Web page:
Tuesday, June 10, 2008

Scott and Brian expansion/rebuttal.

Originally I was going to pass on this topic- but Scott and Brian have motivated me to pursue it further.

Intimacy on the Internet- regardless of perceived origin on the Internet- is a real concern today. On Scott's Post, Brian pointed out the concern of online predators once physical contact is made.

What about when the Internet, the content of the messages sent to each other, are the predator? How does one stay vigilant against the web itself, and the people who participate in it?

For your consideration:

Wired Article 1

Blogger news Network




All of these articles center around Death related to some form of Internet community and perceived rejection from that community. As Scott said, people have a desire for interaction; so what about the people who only find interaction in Digital Environments?

Aside from the Myspace incident where a person maliciously drove an emotionally damaged person to suicide, who are the real perpetrators of the crime here? Can Blizzard Entertainment, creators of World of Warcraft be held responsible?

I suggest no.

We live in a world where instead of people committing atrocities through 'Heaven's gate' -like fanatical groups, they can conveniently stay in their home and form Internet Suicide Pacts.

I don't mean to just focus on the death aspect of the Internet's influence on communication, but I feel it conveys the point well.

Scott's assessment that only through a final face to face interaction can these 'relationships' receive validation is just not consummate with the data presented. I would concede that in MANY cases, Scott's evaluation would hold true- but the Internet is such an expansive community that even fractions of a single percentage hold significant numbers of people.

I think a bigger question is where do the obligation of caregivers stop? A teacher in a public school, if they hear that a student may be being abused, or threatened, or any number of other things, has a legal obligation to report that to the administration so that the student may receive attention to ensure they are not in danger.

What are the responsibilities of that teacher to check on students lives digitally? does a conversation had in a computer lab during school hours fall under the teacher's duty to insure the welfare of the student?

what if the conversation is between a student and a non-student, and the non-student is the one in danger?

with the ability to connect so many people instantly, and fairly free of restriction, where does the responsibility of the individual stop?


Lance Strate said...

Your raise some very important questions. Certainly, any kind of virtual reality requires us to think in turn about virtual morality.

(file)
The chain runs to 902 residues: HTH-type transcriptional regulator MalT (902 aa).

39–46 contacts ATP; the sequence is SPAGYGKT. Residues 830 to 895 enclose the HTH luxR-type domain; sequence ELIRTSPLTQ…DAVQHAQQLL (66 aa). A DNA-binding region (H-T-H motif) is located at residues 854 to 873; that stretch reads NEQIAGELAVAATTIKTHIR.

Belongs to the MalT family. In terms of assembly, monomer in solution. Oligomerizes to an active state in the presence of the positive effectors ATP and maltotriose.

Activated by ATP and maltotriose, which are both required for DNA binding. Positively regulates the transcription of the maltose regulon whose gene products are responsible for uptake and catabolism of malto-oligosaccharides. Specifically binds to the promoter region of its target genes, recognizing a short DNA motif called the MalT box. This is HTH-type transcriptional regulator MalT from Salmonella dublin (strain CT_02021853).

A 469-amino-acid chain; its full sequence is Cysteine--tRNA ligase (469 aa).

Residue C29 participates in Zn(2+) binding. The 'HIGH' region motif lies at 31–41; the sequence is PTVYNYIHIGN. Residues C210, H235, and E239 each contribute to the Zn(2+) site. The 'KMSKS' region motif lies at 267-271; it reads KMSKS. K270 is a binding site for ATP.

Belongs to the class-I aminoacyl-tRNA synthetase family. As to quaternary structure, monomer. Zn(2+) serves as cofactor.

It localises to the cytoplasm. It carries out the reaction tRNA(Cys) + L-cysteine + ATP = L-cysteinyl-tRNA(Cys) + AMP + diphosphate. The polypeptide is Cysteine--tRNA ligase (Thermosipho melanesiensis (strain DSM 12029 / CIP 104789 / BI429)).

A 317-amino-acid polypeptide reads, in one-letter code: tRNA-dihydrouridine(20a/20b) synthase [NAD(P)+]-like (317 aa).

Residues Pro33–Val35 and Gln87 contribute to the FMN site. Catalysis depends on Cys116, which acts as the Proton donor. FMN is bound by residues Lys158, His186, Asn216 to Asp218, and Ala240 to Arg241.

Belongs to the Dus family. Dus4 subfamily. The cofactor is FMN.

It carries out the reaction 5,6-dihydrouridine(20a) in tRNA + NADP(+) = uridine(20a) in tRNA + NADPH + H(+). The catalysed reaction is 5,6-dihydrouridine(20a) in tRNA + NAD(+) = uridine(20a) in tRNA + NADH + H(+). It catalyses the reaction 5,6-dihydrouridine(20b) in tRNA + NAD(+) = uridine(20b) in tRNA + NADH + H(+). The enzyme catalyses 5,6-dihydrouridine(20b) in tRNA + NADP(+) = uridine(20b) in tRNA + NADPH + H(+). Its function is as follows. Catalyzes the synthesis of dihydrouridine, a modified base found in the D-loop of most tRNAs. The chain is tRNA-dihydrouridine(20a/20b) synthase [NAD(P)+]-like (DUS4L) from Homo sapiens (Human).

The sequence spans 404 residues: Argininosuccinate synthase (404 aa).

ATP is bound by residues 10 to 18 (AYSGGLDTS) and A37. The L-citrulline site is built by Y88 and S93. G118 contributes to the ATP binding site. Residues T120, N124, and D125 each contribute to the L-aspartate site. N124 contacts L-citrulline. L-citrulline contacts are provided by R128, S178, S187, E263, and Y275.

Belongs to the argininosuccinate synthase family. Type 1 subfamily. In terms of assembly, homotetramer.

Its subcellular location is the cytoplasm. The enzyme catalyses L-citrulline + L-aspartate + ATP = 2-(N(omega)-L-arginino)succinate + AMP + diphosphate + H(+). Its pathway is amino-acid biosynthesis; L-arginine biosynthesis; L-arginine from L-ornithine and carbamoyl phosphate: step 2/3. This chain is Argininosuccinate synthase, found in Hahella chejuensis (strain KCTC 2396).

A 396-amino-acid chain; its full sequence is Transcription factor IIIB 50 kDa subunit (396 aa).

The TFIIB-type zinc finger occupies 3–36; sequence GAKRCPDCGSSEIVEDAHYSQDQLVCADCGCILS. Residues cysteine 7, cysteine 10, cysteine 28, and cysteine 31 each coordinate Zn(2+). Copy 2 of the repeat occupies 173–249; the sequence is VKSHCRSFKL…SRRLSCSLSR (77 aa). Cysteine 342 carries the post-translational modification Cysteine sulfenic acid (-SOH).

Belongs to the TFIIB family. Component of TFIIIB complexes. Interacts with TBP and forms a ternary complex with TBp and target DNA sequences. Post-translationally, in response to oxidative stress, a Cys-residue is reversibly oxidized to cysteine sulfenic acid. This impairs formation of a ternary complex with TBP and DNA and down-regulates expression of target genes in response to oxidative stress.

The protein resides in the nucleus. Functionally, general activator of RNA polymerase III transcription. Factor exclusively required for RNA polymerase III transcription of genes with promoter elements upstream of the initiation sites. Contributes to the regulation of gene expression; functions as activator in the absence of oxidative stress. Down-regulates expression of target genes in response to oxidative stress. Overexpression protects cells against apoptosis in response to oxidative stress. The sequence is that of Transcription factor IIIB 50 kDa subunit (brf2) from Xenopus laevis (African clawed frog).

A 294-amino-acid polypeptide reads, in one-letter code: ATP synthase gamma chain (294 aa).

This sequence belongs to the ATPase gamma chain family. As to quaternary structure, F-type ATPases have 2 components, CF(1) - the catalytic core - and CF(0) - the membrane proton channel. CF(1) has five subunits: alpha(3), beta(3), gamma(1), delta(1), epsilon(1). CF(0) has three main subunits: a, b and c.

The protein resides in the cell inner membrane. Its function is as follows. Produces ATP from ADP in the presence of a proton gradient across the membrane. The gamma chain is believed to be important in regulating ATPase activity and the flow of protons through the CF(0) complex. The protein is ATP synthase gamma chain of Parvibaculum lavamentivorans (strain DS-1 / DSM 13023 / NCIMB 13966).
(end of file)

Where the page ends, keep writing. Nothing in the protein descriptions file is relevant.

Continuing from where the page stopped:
Anonymous said...
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Anonymous said...

Are we not already training existing and soon to come generations how to become a digital predator?

I would like to take two popular social networking sites (Facebook & MySpace), and show that my claim has some validity.

The ways the sites are designed are for the users to voluntarily post all sorts of attractive information about themselves, from text to pictures. Some people post 6,112 pictures of themselves and their friends involved in sometimes striking situations and others only post a bare minimal. Regardless, images of real human behavior laced with textual information will amount to an imaginative train-of-thought; whether it is conducted on a controlled track or not.

Before the computer or camera, humans, us, we have always been attracted to the configurations of other human beings, if only to learn and understand that ‘we’ are not the only ones experiencing the world. Human nature. I mean, look how our society handles our celebrities. Stalking and Selling.

Anyways, we have instinctual predatory habits, deep within us or seeping through our conscious. It is what has kept the human race still running the marathon. And if you look at the younger generation, younger than the early 20’s, the vast majority of them are only embracing an open society of stocking one another. This goes far beyond child molesters and undercover police.

Our society stalks for whatever the reason may be. It’s almost quite natural. Cameras Everywhere, Fast-Passes for Highways, Credit Cards, Social Security, G.P.S., National I.D. Cards, Google, the Pentagon, the Patriot Act….hahahaha: just a million-and-a-half things left to list that are predatory at hand.

People will and are seeking intimacy on the Internet. People who have a great deal of physical intimacy outside the electrical current, and people who experience no such physical pleasure are experimenting with the digital dating. Except, the digital date resembles no law or rule that holds true in the physical world.

Digital dating… only one party has to be present. Preying catalogs of another person’s videos, pictures, and commentary makes for enough intimacy for a weak mind. (Are these technologies conditioning weaker minds, I thought)…

But again, this kind of preying is happening on a level far beyond sexual predators. Many Commercial, Private, and Federal forces are conducting the same type of preying for reasons they believe are for a justified cause. One might say, ‘it’s a lot worse when sexual predators seek out weak minds for to accompany their own,’ but if that is going on, take a look at the technological ramifications our society is undergoing and all of a sudden, it isn’t so unimaginable why there are people out there who do such things, and why children succumb their innocence.